“Iyong transparency mahalaga iyon, kasi ito iyong nag-i-exact ng accountability sa mga opisyal. Kung tinatago natin lahat, paano natin mapapanagot iyong mga hindi ginagawa iyong kanilang trabaho? Paano natin mapapanagot iyong may katiwalian (Transparency is important because it exacts accountability of officials. If we are hiding everything, how can we ensure accountability of those who are not doing their jobs? How can we hold accountable those who are involved in corruption)?” she added.

Last week, Robredo had a meeting with officials of the United States Embassy and representatives of other agencies such as the International Narcotics Control Strategy group, the State Department, the Drug Enforcement Administration, and the US Agency for International Development.

Robredo said the US officials shared information on their report of the drug problem in the Philippines and vowed to expand support to the campaign in terms of capacity building and intelligence gathering.

She added that she would communicate with leaders of other countries to expand existing partnerships against illegal drugs.

“In fact, kausap ko na iyong embassy ng… iyong ambassador ng Japan, nag-set na tayo ng appointment. Kakausapin natin ang Australia, kakausapin natin iyong Thailand (I have talked to the ambassador of Japan, I have set an appointment. We will talk with Australia, with Thailand),” Robredo said.

“Malaki iyong problema natin sa supply, at karamihan nito talagang transnational iyong problema. May iniikutan talagang ruta, kailangan makausap natin iyong mga bansa (We have a big problem on supply, and the problem is transnational. A drug route is being followed, we have to talk to other countries),” she added.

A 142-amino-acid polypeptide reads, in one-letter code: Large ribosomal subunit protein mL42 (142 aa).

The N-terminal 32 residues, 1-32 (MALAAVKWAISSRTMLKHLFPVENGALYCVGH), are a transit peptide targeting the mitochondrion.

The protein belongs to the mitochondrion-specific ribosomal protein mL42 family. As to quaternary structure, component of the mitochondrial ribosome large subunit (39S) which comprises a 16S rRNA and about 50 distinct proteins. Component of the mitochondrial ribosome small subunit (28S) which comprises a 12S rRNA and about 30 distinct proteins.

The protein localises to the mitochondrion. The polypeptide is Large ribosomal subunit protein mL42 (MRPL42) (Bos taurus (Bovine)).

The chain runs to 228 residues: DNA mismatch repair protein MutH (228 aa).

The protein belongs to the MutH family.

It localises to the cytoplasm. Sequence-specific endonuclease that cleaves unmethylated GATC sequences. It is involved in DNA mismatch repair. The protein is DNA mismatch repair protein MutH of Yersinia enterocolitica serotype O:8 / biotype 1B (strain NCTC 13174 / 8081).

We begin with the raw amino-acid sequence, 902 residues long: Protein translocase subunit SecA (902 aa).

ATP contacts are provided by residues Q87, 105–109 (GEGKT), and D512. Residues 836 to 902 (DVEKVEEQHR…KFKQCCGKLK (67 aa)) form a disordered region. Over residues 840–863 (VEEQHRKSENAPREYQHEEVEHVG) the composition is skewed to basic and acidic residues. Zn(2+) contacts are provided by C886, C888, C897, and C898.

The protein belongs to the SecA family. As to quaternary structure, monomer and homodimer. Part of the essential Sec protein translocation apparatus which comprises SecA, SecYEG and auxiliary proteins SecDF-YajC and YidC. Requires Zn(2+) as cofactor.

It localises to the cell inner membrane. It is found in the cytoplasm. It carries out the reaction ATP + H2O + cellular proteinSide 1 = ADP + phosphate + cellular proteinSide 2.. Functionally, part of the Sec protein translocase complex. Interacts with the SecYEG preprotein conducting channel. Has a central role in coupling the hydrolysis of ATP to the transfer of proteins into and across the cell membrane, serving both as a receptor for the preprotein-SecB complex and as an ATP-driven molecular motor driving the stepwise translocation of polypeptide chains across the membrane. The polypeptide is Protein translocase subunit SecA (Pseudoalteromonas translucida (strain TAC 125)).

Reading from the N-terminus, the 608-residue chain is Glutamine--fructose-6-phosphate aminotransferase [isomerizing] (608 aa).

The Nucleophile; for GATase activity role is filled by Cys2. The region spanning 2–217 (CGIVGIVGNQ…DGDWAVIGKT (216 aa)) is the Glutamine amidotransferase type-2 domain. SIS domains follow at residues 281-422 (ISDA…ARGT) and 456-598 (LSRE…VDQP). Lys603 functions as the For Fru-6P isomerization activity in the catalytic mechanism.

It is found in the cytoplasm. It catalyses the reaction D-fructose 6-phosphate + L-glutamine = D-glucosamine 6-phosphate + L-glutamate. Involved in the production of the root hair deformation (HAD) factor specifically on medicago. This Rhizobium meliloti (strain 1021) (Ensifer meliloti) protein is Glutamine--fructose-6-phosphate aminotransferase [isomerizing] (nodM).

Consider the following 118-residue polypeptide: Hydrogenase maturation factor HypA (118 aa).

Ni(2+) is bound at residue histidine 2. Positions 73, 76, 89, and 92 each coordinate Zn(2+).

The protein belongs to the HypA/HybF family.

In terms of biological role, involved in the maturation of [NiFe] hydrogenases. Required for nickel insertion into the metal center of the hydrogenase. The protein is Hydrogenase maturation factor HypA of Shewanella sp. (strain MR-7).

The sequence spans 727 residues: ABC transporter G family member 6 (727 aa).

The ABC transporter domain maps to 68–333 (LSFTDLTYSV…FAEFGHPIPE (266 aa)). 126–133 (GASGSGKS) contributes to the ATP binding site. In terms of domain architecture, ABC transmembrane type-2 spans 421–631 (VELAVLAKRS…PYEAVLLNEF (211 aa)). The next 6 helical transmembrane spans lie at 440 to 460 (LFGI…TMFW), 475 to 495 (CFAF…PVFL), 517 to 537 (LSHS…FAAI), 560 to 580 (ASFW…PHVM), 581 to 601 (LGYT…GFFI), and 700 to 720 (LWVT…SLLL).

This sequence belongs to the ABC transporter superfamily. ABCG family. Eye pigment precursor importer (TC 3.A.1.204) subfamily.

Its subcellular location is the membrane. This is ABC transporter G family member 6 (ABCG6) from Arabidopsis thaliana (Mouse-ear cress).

Albay First District Rep. Edcel Lagman on Sunday defended Robredo from Palace “threats.”

He said it was “utterly unnecessary” for the President to threaten Robredo of dismissal from her ICAD post if she would reveal “state secrets.”

“Robredo knows only too well that ‘state secrets’ must not be made public nor shared with unauthorized persons in order not to jeopardize national security and she would treat classified information given to her as confidential,” Lagman said in a statement.

He, however, stressed that the “narcolist” should not be kept a secret.

“Why should the narcolist of high profile narcotics traders and users as well as the records of those involved in extrajudicial killings related to the brutal war on drugs be elevated to the status of “state secrets”?” Lagman said.

“No less than Duterte has previously released on several occasions the names of high-profile suspects in the drug list which included businessmen, politicians, generals and police officers, among others,” he added.

“Robredo’s request for a copy of the list of high-value targets and drug addicts is essential and not beyond comprehension,” Lagman said.

He noted that data, including the authentic list of casualties in the brutal war on drugs, were “indispensable in pursuing non-violent and innovative strategies in the anti-illegal drugs campaign.”